Term of Award

Fall 2001

Degree Name

Doctor of Education in Curriculum Studies

Document Type and Release Option

Dissertation (restricted to Georgia Southern)


Department of Curriculum, Foundations, and Reading

Committee Chair

Jane Page

Committee Member 1

Robert Warkentin

Committee Member 2

Brenda Shuman-Riley

Committee Member 3

Jennie Rakestraw

Committee Member 4

Diane Zigo


Twentieth-century teaching will not adequately serve students of the twenty-first century. The redesign of teacher education programs to meet the needs of twenty-first century schools is taking shape throughout colleges of education across the nation and is supported by many in teacher education. At Georgia Southern University, the Secondary Education program has undergone revision to create a collaborative, standards-based Secondary Professional Block incorporating extensive field experiences prior to student teaching. This study examines the perspectives of cooperating classroom teachers regarding the Secondary Professional Block of the Secondary Education Program. A multi-step research design incorporated a survey instrument to ascertain cooperating teachers' perceptions of the importance of the Secondary Education Program standards, and semi-structured oral interviews were conducted to determine the strengths and weaknesses of the program as well as to obtain cooperating teachers descriptions of the collaborative aspects of the program. The review of summative assessment documents provided additional data regarding the cooperating teachers' perceptions of individual student accomplishment of the Secondary Education Program standards.

The National Commission on Teaching and America's Future (1996) encouraged the creation of clearly articulated standards for teaching to be viewed as the transforming factor in the current system of teacher preparation. In this study, cooperating teachers concur that the collaboratively written, INTASC-informed Secondary Professional Block standards are important and appropriate in the preparation of teachers. They suggest the addition of content specific program standards to clarify areas of ambiguity.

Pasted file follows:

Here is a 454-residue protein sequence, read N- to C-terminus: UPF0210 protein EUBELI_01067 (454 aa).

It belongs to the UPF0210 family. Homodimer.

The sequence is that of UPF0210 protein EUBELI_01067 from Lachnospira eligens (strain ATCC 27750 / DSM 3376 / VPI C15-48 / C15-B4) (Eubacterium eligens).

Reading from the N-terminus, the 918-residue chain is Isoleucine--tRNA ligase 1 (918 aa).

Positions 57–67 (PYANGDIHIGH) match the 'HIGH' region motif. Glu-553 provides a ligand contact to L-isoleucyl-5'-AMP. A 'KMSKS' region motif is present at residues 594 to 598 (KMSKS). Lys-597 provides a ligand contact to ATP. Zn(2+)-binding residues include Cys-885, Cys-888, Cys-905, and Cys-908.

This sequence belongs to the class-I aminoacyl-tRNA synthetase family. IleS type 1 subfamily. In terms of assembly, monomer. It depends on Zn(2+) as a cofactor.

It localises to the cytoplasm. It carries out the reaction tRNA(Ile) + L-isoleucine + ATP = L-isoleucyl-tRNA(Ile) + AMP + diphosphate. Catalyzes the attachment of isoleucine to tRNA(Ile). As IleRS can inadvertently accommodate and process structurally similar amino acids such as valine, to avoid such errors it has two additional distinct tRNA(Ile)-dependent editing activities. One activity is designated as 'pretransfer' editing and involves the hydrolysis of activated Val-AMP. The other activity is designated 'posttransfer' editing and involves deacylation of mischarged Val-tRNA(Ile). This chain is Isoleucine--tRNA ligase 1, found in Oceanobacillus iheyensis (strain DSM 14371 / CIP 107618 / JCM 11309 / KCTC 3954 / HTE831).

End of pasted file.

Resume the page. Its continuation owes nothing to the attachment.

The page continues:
Cooperating teachers rank highly the ability of Secondary Professional Block students to demonstrate program standards. Specifically, cooperating teachers praise students' abilities to design lessons which utilize varied pedagogical methods and practices. Similarly, students are rated by cooperating teachers as being consistently reflective as supported by their ability to accurately assess lesson effectiveness, support the assessment with evidence from the lesson and offer alternatives to try on other occasions.

Cooperating teachers cite support in their decision-making, a clear understanding of the role they play, and open communication as some examples of the collaborative aspects of the Secondary Professional Block. In addition, cooperating teachers describe the collegial working relationship alongside university faculty in planning workshops and in university classrooms as additional aspects of collaboration within the Secondary Professional Block. University faculty are strongly encouraged by cooperating teachers to observe and teach in public school classrooms often and are urged to conduct three-way post-observational conferences which involve the preservice teacher, the cooperating teacher, and the university supervisor.

Cooperating teachers cite a strength of the Secondary Professional Block as extended field experiences which allow: a) increased rapport between preservice teacher, students, and cooperating teacher, b) greater understanding of student needs, c) longer collaborative planning time, d) more familiarity with classroom routines, e) greater understanding of the flexibility needed in teaching, f) greater understanding of diverse learning styles, and g) overall more realistic view of classroom teaching. Additional strengths of the Secondary Professional Block as stated by cooperating teachers were professional development received by cooperating teachers who work with preservice students, and the overall collaborative nature of the program. While cooperating teachers did not cite any weaknesses in the program, they encouraged preservice teachers to spend additional time working with struggling learners and with students from diverse backgrounds.


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